In order to ensure normality of distribution for the two groups, normality assessment was run. The results showed that there is normal distribution for both groups regarding the scores in the SILL at T1 and T2, as shown in figures 1, 2, 3, and 4.

                       

Figure 1. Histogram for the Experimental Group at T1

 

Figure 2. Histogram for the Control Group at T1

 

Figure 3. Histogram for the Experimental Group at T2

 

 

Figure 4. Histogram for the Control Group at T2

After collecting the required data and testing its normality, the researchers conducted the analyses. In order to answer the first research question, that is to identify the learning strategy most frequently used by the Iraqi EFL university students; a descriptive statistics of the six LLS (cognitive, memory, compensation, meta-cognitive, effective and social strategies) was calculated. The results are shown in Table 4 below. The mean of the responses to the items related to each of the six sets of strategies was taken as the criterion for the participants' use of the strategies.  A general look at this table shows that all six types of strategies were used by the participants but to a different extent, i.e. the frequencies of using these strategies were different. The most frequently used strategies were found to be the memory strategies, followed by meta-cognitive ones, then cognitive strategies followed by social ones then compensation strategies and the less frequently used strategies were found to be the effective ones. To put it in a clearer way, it can be said that the participants used LLS in the following order: memory (mean = 41.43), meta-cognitive (mean = 29.90), cognitive (mean = 25.62), social (mean = 18.34), compensation (mean = 16.98), and effective (mean = 15.60).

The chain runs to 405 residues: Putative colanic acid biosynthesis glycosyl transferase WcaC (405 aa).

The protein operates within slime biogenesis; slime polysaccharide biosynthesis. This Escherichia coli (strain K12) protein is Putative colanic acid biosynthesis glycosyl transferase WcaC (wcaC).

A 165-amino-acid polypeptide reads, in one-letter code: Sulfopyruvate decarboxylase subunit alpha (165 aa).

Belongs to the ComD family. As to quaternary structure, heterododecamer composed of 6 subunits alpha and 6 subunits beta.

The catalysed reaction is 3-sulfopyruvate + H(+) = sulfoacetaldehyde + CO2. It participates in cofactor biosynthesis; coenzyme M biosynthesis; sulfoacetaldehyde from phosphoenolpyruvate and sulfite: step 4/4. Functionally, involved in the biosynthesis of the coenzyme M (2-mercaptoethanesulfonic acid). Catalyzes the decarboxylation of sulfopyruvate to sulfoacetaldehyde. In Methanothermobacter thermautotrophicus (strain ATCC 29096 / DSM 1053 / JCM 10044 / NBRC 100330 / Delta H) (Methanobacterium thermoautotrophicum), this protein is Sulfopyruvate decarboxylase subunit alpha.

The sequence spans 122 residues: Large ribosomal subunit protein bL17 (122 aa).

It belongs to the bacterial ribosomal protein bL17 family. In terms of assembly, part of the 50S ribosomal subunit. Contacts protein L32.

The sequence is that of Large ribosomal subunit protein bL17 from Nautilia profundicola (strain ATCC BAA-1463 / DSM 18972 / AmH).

Table 4

Descriptive Statistics of the Six LLS

 

N

Minimum

Maximum

Mean

Std. Deviation

T of Memory T1

100

17

63

41.43

11.145

T of   Meta-cognitiveT1

100

9

45

29.90

8.309

T of Cognitive T1

100

13

38

25.62

6.630

T of Social T1

100

6

30

18.34

5.751

T of Compensation   T1

100

7

29

16.98

5.125

T of Effective T1

100

8

25

15.60

4.461

 

To answer the second research question which deals with the possible effects of the application of scaffolding strategies on the Iraqi EFL university students’ use of LLS, a paired-samples t-test was run. The results showed that there was an increase in the use of learning strategies form time1 to time 2 for both the experimental and the control groups, but the increase in the experimental group, with the means of 148.36 at T1 and 179.40 at T2 respectively, was more than that in the control group (mean= 147.38 at T1 and mean=156.60 at T2). The results had also shown that the difference between T1 and T2 scores in the experimental group is statistically significant (Sig. 2-tailed = .000<.05) while for the control group the difference is not significant (Sig. 2-tailed = .069>.05) (see Table 5).

Table 5